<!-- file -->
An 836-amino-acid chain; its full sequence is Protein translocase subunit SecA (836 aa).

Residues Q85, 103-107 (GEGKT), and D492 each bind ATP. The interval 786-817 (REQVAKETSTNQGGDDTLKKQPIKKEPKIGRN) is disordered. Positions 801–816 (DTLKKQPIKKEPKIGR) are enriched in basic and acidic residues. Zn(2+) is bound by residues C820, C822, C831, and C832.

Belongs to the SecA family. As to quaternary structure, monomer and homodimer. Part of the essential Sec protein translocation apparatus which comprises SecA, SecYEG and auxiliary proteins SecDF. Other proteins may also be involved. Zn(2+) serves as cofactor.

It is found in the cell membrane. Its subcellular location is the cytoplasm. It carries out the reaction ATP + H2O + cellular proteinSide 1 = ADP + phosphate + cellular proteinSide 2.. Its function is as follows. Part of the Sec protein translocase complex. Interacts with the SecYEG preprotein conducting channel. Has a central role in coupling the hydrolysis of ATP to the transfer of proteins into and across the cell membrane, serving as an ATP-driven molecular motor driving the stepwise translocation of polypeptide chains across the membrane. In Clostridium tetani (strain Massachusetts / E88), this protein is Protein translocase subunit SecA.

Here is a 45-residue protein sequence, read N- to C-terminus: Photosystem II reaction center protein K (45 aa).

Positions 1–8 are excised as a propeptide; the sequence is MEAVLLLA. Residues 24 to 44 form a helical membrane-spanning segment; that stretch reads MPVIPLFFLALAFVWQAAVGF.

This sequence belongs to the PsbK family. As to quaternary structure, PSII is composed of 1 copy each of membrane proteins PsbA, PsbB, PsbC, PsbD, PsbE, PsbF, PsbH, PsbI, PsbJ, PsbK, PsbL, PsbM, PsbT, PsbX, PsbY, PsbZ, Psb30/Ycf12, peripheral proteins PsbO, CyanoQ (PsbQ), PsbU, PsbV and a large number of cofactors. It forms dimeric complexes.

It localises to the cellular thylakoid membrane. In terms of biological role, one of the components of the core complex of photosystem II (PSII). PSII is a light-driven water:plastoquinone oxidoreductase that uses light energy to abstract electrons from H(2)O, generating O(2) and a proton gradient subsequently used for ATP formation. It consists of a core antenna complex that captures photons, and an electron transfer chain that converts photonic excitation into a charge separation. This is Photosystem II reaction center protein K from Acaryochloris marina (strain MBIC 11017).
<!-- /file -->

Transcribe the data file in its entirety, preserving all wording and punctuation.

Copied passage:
An 836-amino-acid chain; its full sequence is Protein translocase subunit SecA (836 aa).

Residues Q85, 103-107 (GEGKT), and D492 each bind ATP. The interval 786-817 (REQVAKETSTNQGGDDTLKKQPIKKEPKIGRN) is disordered. Positions 801–816 (DTLKKQPIKKEPKIGR) are enriched in basic and acidic residues. Zn(2+) is bound by residues C820, C822, C831, and C832.

Belongs to the SecA family. As to quaternary structure, monomer and homodimer. Part of the essential Sec protein translocation apparatus which comprises SecA, SecYEG and auxiliary proteins SecDF. Other proteins may also be involved. Zn(2+) serves as cofactor.

It is found in the cell membrane. Its subcellular location is the cytoplasm. It carries out the reaction ATP + H2O + cellular proteinSide 1 = ADP + phosphate + cellular proteinSide 2.. Its function is as follows. Part of the Sec protein translocase complex. Interacts with the SecYEG preprotein conducting channel. Has a central role in coupling the hydrolysis of ATP to the transfer of proteins into and across the cell membrane, serving as an ATP-driven molecular motor driving the stepwise translocation of polypeptide chains across the membrane. In Clostridium tetani (strain Massachusetts / E88), this protein is Protein translocase subunit SecA.

Here is a 45-residue protein sequence, read N- to C-terminus: Photosystem II reaction center protein K (45 aa).

Positions 1–8 are excised as a propeptide; the sequence is MEAVLLLA. Residues 24 to 44 form a helical membrane-spanning segment; that stretch reads MPVIPLFFLALAFVWQAAVGF.

This sequence belongs to the PsbK family. As to quaternary structure, PSII is composed of 1 copy each of membrane proteins PsbA, PsbB, PsbC, PsbD, PsbE, PsbF, PsbH, PsbI, PsbJ, PsbK, PsbL, PsbM, PsbT, PsbX, PsbY, PsbZ, Psb30/Ycf12, peripheral proteins PsbO, CyanoQ (PsbQ), PsbU, PsbV and a large number of cofactors. It forms dimeric complexes.

It localises to the cellular thylakoid membrane. In terms of biological role, one of the components of the core complex of photosystem II (PSII). PSII is a light-driven water:plastoquinone oxidoreductase that uses light energy to abstract electrons from H(2)O, generating O(2) and a proton gradient subsequently used for ATP formation. It consists of a core antenna complex that captures photons, and an electron transfer chain that converts photonic excitation into a charge separation. This is Photosystem II reaction center protein K from Acaryochloris marina (strain MBIC 11017).